National Grid Plc, which manages electricity networks in Great Britain and three Northeast states in the U.S., has invested $40 million in Clean Line Energy Partners LLC to help the company build power lines for inland wind farms.
Clean Line plans to use the funding to develop four projects that will deliver 14,000 megawatts of wind power generated in Oklahoma, Kansas, Texas, Iowa and New Mexico to consumers in other states, National Grid said Tuesday in a statement.
Clean Line executives have met with Oklahoma landowners this fall as the company plans a transmission line route from western Oklahoma wind farms to Tennessee Valley Authority facilities near Memphis.
Closely held Clean Line develops high-voltage direct current transmission systems, which are more efficient than alternating current systems that move power with more electrical losses, according to the Houston-based company’s website. It wants to deliver power from some of the windiest areas of the U.S. to cities that don’t have access to the clean energy due to a lack of transmission.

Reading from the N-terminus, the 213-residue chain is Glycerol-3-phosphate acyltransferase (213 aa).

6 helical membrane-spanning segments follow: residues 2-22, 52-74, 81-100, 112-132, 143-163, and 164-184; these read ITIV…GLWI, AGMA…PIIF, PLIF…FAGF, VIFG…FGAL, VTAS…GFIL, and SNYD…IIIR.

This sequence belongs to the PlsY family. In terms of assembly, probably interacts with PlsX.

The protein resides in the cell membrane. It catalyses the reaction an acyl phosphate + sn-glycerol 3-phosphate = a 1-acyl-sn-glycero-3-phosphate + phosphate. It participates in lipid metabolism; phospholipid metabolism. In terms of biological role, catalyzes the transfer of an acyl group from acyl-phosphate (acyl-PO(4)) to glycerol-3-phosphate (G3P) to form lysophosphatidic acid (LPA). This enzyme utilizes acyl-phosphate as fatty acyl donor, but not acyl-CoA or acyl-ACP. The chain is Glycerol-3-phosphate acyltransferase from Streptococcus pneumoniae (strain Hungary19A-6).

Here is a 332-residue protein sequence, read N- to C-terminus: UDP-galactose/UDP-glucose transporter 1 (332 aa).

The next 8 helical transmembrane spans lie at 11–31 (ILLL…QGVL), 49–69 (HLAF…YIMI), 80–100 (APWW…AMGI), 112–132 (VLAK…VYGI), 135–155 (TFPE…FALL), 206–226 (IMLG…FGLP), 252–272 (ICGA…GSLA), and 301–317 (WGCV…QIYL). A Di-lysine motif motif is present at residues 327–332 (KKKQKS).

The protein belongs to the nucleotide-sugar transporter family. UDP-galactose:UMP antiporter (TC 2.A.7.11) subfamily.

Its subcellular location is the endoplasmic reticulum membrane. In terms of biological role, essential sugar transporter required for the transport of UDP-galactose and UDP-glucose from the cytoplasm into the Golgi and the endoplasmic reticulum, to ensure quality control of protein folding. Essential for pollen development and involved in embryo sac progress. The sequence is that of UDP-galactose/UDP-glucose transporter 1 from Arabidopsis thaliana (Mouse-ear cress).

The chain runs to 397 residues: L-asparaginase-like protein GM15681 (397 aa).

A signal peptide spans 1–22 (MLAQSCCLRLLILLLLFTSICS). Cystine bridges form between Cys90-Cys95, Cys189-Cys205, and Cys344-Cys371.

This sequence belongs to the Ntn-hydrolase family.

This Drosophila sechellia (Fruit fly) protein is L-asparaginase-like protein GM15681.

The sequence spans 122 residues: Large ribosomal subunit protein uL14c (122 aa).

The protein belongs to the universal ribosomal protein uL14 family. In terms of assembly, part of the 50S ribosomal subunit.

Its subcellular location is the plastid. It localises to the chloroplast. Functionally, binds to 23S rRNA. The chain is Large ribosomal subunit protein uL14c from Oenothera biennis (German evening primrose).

“Clean Line has a strong and capable development team and a portfolio of compelling projects that will advance the growth of renewable energy and the modernization of America’s energy infrastructure,” said National Grid CEO Steve Holliday.
Under the transaction’s terms, National Grid will be able to acquire “a significant ownership stake” in Clean Line’s HVDC projects, according to the statement. Clean Line’s other backers, Ziff Brothers Investments and the Zilkha family, will retain their existing equity stakes in the company.
Clean Line will use the proceeds from National Grid to advance the development of its four HVDC transmission projects that will connect onshore wind energy resources in the United States to communities and cities with demand for low-cost, clean power.
“We continue to make steady progress on the development of our four long-distance HVDC transmission projects and National Grid’s participation in Clean Line will further enhance our technical, financial, and development capabilities,” said Michael Skelly, president of Clean Line.